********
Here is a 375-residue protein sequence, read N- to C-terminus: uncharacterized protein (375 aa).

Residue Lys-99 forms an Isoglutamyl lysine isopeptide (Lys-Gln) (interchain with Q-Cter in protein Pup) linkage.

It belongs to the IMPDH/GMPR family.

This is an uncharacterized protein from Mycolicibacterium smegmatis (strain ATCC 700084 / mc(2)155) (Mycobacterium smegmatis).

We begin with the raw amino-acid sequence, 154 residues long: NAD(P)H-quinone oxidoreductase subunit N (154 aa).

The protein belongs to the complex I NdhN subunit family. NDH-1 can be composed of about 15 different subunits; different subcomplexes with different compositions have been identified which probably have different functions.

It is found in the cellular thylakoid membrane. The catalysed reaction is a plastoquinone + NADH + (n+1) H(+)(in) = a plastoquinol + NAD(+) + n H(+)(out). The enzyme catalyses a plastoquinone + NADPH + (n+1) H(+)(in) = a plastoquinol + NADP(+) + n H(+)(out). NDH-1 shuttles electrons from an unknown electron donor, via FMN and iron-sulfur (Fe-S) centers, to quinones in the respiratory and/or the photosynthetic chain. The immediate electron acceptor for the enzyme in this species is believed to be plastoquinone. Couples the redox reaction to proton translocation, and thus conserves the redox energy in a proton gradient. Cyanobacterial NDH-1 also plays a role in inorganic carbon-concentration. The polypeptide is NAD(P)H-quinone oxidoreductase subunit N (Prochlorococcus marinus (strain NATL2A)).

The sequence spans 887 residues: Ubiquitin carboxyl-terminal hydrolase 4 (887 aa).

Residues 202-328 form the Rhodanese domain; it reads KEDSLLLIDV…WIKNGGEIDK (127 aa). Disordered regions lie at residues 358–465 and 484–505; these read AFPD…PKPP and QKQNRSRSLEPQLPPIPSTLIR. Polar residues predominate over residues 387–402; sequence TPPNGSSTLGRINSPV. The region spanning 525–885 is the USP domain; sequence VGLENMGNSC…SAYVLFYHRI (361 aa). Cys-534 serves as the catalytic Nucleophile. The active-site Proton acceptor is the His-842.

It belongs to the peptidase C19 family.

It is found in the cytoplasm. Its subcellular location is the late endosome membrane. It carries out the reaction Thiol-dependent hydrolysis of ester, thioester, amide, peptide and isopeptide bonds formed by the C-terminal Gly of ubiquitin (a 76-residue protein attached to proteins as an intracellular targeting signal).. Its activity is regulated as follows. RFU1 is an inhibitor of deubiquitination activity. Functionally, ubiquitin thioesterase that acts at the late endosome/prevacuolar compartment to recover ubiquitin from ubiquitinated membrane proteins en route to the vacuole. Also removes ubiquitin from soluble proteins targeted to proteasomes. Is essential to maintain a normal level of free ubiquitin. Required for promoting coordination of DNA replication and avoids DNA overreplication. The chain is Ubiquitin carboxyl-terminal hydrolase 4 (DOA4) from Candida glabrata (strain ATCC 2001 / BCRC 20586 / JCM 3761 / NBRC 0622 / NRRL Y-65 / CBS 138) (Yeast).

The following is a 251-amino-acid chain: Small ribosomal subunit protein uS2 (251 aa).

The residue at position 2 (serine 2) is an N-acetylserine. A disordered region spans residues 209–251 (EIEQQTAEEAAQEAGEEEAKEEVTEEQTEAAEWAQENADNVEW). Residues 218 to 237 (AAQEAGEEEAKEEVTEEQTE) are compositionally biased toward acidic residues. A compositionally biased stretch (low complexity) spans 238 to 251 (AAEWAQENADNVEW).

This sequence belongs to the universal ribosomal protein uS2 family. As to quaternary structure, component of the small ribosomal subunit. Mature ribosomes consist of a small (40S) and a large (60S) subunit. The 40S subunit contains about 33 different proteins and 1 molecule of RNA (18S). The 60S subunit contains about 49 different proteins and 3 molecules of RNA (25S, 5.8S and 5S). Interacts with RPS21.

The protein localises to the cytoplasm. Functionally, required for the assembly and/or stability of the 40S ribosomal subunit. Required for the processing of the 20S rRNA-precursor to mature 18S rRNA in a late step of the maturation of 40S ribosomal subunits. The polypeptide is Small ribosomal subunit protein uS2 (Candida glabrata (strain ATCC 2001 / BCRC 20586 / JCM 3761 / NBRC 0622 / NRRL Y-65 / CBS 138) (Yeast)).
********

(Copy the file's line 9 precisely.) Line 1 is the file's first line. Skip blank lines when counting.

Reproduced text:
Residues 202-328 form the Rhodanese domain; it reads KEDSLLLIDV…WIKNGGEIDK (127 aa). Disordered regions lie at residues 358–465 and 484–505; these read AFPD…PKPP and QKQNRSRSLEPQLPPIPSTLIR. Polar residues predominate over residues 387–402; sequence TPPNGSSTLGRINSPV. The region spanning 525–885 is the USP domain; sequence VGLENMGNSC…SAYVLFYHRI (361 aa). Cys-534 serves as the catalytic Nucleophile. The active-site Proton acceptor is the His-842.